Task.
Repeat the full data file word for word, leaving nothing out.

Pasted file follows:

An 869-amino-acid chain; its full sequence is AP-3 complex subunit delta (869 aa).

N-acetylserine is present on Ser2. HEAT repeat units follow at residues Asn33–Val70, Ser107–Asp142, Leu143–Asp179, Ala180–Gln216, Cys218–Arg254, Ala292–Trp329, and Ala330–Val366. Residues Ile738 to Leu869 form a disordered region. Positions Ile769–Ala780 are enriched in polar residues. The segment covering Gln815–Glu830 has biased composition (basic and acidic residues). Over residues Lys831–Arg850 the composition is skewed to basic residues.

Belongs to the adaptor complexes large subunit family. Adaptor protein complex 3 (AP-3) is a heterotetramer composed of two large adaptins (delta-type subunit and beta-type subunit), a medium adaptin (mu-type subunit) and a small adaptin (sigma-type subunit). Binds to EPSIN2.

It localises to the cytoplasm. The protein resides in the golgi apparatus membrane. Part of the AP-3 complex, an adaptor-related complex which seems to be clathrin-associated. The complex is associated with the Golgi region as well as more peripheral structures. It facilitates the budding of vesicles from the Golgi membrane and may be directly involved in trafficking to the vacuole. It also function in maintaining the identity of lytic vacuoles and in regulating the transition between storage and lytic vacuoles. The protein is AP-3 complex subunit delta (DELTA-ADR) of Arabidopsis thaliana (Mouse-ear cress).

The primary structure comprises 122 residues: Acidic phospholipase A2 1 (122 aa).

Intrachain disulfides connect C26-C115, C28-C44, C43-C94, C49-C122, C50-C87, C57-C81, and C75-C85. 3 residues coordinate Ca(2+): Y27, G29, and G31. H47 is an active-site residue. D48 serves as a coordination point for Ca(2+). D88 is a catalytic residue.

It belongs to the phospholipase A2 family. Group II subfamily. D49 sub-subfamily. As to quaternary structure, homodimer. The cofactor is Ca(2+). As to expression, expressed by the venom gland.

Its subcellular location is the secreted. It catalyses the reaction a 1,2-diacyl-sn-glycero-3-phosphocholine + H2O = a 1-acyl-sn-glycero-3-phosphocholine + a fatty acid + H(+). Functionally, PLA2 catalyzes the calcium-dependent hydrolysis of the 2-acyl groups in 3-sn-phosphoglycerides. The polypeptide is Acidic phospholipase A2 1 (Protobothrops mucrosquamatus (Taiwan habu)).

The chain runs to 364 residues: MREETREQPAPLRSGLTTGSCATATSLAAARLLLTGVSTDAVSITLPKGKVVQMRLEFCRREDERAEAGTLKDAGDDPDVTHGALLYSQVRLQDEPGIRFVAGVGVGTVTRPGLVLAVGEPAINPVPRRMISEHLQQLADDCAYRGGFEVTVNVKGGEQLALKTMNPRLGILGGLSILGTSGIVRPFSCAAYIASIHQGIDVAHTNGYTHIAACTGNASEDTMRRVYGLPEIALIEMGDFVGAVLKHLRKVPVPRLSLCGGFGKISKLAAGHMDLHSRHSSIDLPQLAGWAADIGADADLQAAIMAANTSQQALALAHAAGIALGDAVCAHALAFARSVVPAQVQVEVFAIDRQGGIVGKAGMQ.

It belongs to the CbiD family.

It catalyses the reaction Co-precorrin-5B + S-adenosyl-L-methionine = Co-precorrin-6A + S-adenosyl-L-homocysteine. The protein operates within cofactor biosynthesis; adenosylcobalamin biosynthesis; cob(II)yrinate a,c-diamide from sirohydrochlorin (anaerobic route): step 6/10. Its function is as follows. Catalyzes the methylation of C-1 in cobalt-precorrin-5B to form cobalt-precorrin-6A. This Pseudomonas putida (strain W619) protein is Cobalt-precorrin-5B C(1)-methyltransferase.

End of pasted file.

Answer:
An 869-amino-acid chain; its full sequence is AP-3 complex subunit delta (869 aa).

N-acetylserine is present on Ser2. HEAT repeat units follow at residues Asn33–Val70, Ser107–Asp142, Leu143–Asp179, Ala180–Gln216, Cys218–Arg254, Ala292–Trp329, and Ala330–Val366. Residues Ile738 to Leu869 form a disordered region. Positions Ile769–Ala780 are enriched in polar residues. The segment covering Gln815–Glu830 has biased composition (basic and acidic residues). Over residues Lys831–Arg850 the composition is skewed to basic residues.

Belongs to the adaptor complexes large subunit family. Adaptor protein complex 3 (AP-3) is a heterotetramer composed of two large adaptins (delta-type subunit and beta-type subunit), a medium adaptin (mu-type subunit) and a small adaptin (sigma-type subunit). Binds to EPSIN2.

It localises to the cytoplasm. The protein resides in the golgi apparatus membrane. Part of the AP-3 complex, an adaptor-related complex which seems to be clathrin-associated. The complex is associated with the Golgi region as well as more peripheral structures. It facilitates the budding of vesicles from the Golgi membrane and may be directly involved in trafficking to the vacuole. It also function in maintaining the identity of lytic vacuoles and in regulating the transition between storage and lytic vacuoles. The protein is AP-3 complex subunit delta (DELTA-ADR) of Arabidopsis thaliana (Mouse-ear cress).

The primary structure comprises 122 residues: Acidic phospholipase A2 1 (122 aa).

Intrachain disulfides connect C26-C115, C28-C44, C43-C94, C49-C122, C50-C87, C57-C81, and C75-C85. 3 residues coordinate Ca(2+): Y27, G29, and G31. H47 is an active-site residue. D48 serves as a coordination point for Ca(2+). D88 is a catalytic residue.

It belongs to the phospholipase A2 family. Group II subfamily. D49 sub-subfamily. As to quaternary structure, homodimer. The cofactor is Ca(2+). As to expression, expressed by the venom gland.

Its subcellular location is the secreted. It catalyses the reaction a 1,2-diacyl-sn-glycero-3-phosphocholine + H2O = a 1-acyl-sn-glycero-3-phosphocholine + a fatty acid + H(+). Functionally, PLA2 catalyzes the calcium-dependent hydrolysis of the 2-acyl groups in 3-sn-phosphoglycerides. The polypeptide is Acidic phospholipase A2 1 (Protobothrops mucrosquamatus (Taiwan habu)).

The chain runs to 364 residues: MREETREQPAPLRSGLTTGSCATATSLAAARLLLTGVSTDAVSITLPKGKVVQMRLEFCRREDERAEAGTLKDAGDDPDVTHGALLYSQVRLQDEPGIRFVAGVGVGTVTRPGLVLAVGEPAINPVPRRMISEHLQQLADDCAYRGGFEVTVNVKGGEQLALKTMNPRLGILGGLSILGTSGIVRPFSCAAYIASIHQGIDVAHTNGYTHIAACTGNASEDTMRRVYGLPEIALIEMGDFVGAVLKHLRKVPVPRLSLCGGFGKISKLAAGHMDLHSRHSSIDLPQLAGWAADIGADADLQAAIMAANTSQQALALAHAAGIALGDAVCAHALAFARSVVPAQVQVEVFAIDRQGGIVGKAGMQ.

It belongs to the CbiD family.

It catalyses the reaction Co-precorrin-5B + S-adenosyl-L-methionine = Co-precorrin-6A + S-adenosyl-L-homocysteine. The protein operates within cofactor biosynthesis; adenosylcobalamin biosynthesis; cob(II)yrinate a,c-diamide from sirohydrochlorin (anaerobic route): step 6/10. Its function is as follows. Catalyzes the methylation of C-1 in cobalt-precorrin-5B to form cobalt-precorrin-6A. This Pseudomonas putida (strain W619) protein is Cobalt-precorrin-5B C(1)-methyltransferase.